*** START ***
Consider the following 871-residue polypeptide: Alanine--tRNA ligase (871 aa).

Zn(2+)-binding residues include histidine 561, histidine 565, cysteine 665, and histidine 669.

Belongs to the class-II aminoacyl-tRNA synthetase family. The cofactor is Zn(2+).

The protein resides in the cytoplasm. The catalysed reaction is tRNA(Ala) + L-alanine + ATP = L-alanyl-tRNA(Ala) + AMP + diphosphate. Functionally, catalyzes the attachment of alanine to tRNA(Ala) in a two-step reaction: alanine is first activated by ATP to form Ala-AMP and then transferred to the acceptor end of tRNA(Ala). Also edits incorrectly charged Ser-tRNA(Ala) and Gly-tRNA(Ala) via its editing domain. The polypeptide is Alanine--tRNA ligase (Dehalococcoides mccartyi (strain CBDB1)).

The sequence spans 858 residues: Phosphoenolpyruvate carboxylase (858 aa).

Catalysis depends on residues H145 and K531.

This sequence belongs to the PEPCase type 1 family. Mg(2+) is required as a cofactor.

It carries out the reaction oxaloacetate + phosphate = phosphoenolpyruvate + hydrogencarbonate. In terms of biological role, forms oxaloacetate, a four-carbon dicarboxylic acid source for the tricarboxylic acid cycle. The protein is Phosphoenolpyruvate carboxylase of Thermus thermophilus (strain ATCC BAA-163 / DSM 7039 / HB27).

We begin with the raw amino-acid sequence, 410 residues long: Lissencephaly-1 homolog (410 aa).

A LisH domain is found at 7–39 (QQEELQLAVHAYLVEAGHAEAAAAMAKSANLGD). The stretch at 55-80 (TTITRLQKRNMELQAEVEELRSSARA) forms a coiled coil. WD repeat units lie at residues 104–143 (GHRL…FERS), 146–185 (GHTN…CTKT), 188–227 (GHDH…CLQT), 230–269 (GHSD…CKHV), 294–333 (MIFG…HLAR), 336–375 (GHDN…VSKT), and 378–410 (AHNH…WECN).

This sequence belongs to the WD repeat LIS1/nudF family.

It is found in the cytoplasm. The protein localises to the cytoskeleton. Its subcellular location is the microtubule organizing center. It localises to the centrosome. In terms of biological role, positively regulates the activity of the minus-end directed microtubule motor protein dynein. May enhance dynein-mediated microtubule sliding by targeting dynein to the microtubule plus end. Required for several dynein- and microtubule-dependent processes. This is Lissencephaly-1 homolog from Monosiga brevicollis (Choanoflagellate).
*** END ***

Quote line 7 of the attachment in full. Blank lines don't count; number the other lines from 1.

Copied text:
This sequence belongs to the PEPCase type 1 family. Mg(2+) is required as a cofactor.